How to Make Decisions About Your Equity Compensation Plans, Ep #97

Does your employer offer an equity compensation plan? Are you one of the 76% of people who have not exercised their stock options or sold shares of their company stocks? Mike Eklund is back after a hiatus and he is jumping in with both feet. He dives deep into the nitty-gritty of equity compensation plans. Since this can be a complicated subject you may want to consult a financial professional before making any big decisions about what to do with your company stock options.

Why do companies offer equity compensation plans?

Many companies offer equity compensation plans as a part of an overall hiring package. The main reason is to align the company and employees. If the stock price goes up then you make more money. These compensation plans can be a big draw when you are trying to decide where to work. There are 4 main types of plans offered by companies.

  1. Employee stock purchase plans (ESPP)
  2. Owning stocks directly
  3. Restricted stock
  4. Incentive stock options (ISO). These are non-qualified stock options.

It is important to know how these types of plans differ and what their advantages are. What kind of equity compensation plan does your company offer?

Don’t let taxes wag the investment dog

One of the biggest questions of owning a stock is when to sell. Don’t let the taxes wag the investment dog means don’t let taxes impact your investment decisions. So many people choose not to sell a position simply because they don’t want to pay taxes on it. It helps if you understand how the taxes work in each situation.

If you own stocks outright for over a year and sell then that is a long term gain and you will be subject to capital gains tax at the rate of 20% at most. If you own for less than a year then it is considered a short term stock and is subject to a higher tax rate of 37%. In this case, you’ll want to own for over a year for the best result.

If you own ESPP stocks then it is important to know whether you hold a qualifying or disqualifying disposition. A qualifying disposition is better. It is tied to how long you own the stock. You’ll want to own for at least a year before you sell.

Restricted stock is taxable when it is vested. Although restricted stocks are pretty straight forward your financial advisor can really help you with saving money in taxes.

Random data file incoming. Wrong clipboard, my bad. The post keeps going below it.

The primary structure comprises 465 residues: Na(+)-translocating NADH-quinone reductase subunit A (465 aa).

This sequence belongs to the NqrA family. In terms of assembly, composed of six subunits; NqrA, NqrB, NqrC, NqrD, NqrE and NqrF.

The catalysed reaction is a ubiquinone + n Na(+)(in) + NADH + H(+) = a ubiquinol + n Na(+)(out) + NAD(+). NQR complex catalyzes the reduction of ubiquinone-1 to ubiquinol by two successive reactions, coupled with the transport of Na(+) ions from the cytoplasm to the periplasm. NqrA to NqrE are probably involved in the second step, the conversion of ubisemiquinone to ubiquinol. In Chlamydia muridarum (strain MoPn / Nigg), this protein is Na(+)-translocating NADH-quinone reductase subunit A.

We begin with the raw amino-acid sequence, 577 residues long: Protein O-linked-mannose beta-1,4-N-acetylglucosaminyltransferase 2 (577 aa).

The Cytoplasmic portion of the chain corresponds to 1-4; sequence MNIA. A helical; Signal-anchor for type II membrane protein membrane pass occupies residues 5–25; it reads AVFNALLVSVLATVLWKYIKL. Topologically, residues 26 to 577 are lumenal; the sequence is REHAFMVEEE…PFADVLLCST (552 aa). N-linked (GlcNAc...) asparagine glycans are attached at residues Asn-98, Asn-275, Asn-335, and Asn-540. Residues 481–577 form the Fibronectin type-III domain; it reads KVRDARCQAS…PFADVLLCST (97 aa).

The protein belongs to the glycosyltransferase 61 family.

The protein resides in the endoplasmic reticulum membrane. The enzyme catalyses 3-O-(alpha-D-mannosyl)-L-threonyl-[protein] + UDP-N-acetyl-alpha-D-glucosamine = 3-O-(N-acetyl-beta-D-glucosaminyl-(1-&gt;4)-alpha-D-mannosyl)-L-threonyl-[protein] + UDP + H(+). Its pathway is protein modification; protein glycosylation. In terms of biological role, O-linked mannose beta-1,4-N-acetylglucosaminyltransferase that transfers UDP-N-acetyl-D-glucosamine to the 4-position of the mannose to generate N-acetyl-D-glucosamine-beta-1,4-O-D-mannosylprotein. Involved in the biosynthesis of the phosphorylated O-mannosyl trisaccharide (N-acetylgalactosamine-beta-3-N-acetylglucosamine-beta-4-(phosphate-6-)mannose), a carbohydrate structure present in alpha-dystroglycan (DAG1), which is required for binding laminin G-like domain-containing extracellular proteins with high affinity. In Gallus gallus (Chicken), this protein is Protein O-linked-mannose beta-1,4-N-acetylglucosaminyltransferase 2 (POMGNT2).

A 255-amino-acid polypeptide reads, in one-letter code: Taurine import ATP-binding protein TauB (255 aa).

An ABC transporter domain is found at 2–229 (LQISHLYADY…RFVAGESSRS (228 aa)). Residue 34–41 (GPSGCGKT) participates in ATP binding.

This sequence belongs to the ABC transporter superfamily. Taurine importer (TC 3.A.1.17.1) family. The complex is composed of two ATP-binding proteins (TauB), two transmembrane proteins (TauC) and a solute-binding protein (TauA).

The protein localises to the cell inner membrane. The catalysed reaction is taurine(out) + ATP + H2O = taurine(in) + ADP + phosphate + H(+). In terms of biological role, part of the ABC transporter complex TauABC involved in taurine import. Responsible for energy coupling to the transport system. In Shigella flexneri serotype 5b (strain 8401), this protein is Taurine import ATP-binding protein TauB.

ISOs can provide significant tax savings but they have many requirements. They are more tax advantageous than nonqualified stock options. You have more control over when the tax event occurs.

Ask these questions of yourself to discover how much company stock you are comfortable owning

  • What percentage of my net worth is tied to the company stock today?
  • How secure is the company?
  • How long do you plan to stay with the company?
  • Are you willing to wait it out?
  • Am I comfortable with the risk of owning a large share of company stock?
  • Think about your limits. How will you feel when the stock rises or falls?

What can you do if you own a lot in company stock?

If you own a lot in company stocks you’ll want to lower your risk and make sure that you are protecting yourself from a potential downturn. You can use these tools to think about how to create a framework for making better investing decisions.

  1. Purchase a put option. This will ensure the stock sells at an agreed-upon price.
  2. Trading plans allow corporate insiders to diversify stocks through prearranged stock selling plans.
  3. Gift it to a donor-advised fund
  4. Gift the stock to family or friends.

Listen in to hear how you can use a combination of these strategies to help you decide what to do when you own company stock.

Outline of This Episode

  • [4:17] Why do companies offer equity compensation plans?
  • [7:25] Don’t let taxes wag the dog
  • [14:26] What can you do if you own a lot in company stock?
  • [19:51] Some important questions to consider

Resources & People Mentioned

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